Here's one set of restored tiles:

photos from the Temple Mount Sifting Project

And here's the cool part, at least to us textile people. Recognize that pattern?  (It's Square Within A Square, among other names.)

Remember: This is the second Temple. Solomon's Temple was destroyed hundreds of years before. This version was King Herod's, destroyed shortly after Jesus' crucifixion. Jesus himself predicted that not one stone would stand on top of another -- which may have happened in part because the Roman soldiers, led by Titus, were trying to get at gold which melted down between the stones. I could not find a direct reference to this online, but it was horrendous. The Temple, along with Jerusalem, was looted, set on fire and so thoroughly decimated that for years afterward, it seemed as if it had never stood. Any further efforts to rebuild the Temple were stymied...

The Siege and Destruction of Jerusalem by David Roberts (Wikipedia).  What a mess.

Until now.

Some Messianic groups are actively exploring the idea of rebuilding Solomon's Temple yet again. The Temple Institute has already built the main altar, and other details are in progress.

The problem:  Most scholars would posit that the Dome of the Rock, another sacred site, is built directly on top of where the original Temple stood. And there are strong feelings that the Temple must occupy its original site -- or it isn't 'right.'

But did it?

Another reconstructed tile -- Octagon Star

A growing number of people believe that the Temple Mount actually was the site of a Roman hilltop fort...and the real Temple was built in the City of David, at a site hundreds of yards away. A site, incidentally, which the Israeli government has access to today.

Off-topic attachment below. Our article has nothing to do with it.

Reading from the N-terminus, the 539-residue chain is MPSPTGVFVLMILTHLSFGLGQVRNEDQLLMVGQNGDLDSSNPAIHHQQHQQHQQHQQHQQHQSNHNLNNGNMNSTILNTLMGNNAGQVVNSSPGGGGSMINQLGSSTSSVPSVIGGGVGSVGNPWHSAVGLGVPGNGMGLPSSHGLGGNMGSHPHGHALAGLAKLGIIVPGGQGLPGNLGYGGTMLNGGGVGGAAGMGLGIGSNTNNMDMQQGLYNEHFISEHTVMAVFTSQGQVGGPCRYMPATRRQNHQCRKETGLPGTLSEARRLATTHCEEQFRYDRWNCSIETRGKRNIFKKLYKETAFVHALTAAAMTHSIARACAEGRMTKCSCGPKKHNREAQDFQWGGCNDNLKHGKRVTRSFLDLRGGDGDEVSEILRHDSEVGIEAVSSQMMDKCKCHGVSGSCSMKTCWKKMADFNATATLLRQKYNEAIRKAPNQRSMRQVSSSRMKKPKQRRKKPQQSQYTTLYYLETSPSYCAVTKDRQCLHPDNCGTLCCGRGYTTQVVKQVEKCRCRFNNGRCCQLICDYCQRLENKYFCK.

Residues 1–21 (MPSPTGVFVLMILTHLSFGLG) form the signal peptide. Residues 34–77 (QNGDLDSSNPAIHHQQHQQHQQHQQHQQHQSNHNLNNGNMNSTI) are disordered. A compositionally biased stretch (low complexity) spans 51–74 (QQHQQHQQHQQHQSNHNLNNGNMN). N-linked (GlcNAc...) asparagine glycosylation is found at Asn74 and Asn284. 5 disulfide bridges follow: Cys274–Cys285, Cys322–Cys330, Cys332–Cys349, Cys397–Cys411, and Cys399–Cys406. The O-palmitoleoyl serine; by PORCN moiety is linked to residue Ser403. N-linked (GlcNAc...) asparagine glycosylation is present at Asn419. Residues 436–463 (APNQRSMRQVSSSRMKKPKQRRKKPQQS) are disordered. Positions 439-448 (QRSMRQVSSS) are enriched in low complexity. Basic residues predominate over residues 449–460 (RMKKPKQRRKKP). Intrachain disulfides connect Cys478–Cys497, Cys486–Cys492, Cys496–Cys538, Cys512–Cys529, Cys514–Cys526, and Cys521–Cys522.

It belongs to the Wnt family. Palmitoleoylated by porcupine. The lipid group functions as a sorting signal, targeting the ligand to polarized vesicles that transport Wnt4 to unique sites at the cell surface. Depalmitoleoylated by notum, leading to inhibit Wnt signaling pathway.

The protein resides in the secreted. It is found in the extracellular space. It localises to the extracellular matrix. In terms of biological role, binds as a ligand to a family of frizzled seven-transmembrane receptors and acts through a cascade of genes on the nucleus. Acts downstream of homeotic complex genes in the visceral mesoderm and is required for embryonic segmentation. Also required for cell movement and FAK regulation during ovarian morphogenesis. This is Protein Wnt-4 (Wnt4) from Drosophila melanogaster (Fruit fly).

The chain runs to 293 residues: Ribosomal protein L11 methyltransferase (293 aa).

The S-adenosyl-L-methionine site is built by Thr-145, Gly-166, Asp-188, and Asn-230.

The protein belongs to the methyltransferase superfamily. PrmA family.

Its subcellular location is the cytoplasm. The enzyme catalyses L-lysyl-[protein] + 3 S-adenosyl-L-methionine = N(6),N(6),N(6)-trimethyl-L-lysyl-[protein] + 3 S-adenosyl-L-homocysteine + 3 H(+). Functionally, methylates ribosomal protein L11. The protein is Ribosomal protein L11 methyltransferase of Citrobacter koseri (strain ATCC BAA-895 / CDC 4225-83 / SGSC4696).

If that was true, then the tiles archaeologists are excavating (out of piles of rubble from the Mount itself) are most probably from the Roman fort. And the Romans were very fond of floor mosaics, as we know from other places. Like Pompeii and a number of sites in Great Britain.

Interestingly enough, the tile pieces are geometric, and correspond to the Roman measurement of a foot: 29.6 cm. (In other words, constructed in Roman style.) And:

This style of flooring is consistent with those found in Herod’s palaces at Masada, Herodian, and Jericho among others, as well as in majestic palaces and villas in Italy, also attributed to the time of Herod.

Also from the Temple Mount Sifting Project blogpost on the subject:

The possibility that large expanses of the Temple Mount during the Second Temple were covered with opus sectile flooring was first raised by archaeologist Assaf Avraham in 2007, director of the Jerusalem Walls National Park with the Israel Nature and Parks Authority.
Avraham’s theory was based on a description given by the Romano-Jewish historian Josephus (1st Century CE) who wrote, “… the uncovered [Temple Mount courtyard] was completely paved with stones of various types and colors…” (The Jewish War 5:2) Additionally, Talmudic literature records the magnificent construction of the Temple Mount, describing rows of marble in different colors – green, blue and white.

So possibilities could go either way. (I do find it interesting, though, that the tiles excavated so far are NOT "green, blue and white." Maybe they're from the courtyard, instead.)

Full report's here.  Check out the video. (Not the photo below -- you'll have to click on the report link at left to access it.) You'll see more tile designs, including stars and compass rose designs. These would make a wonderful sampler quilt with an interesting historical connection.

Hmmm...I'm thinking about it!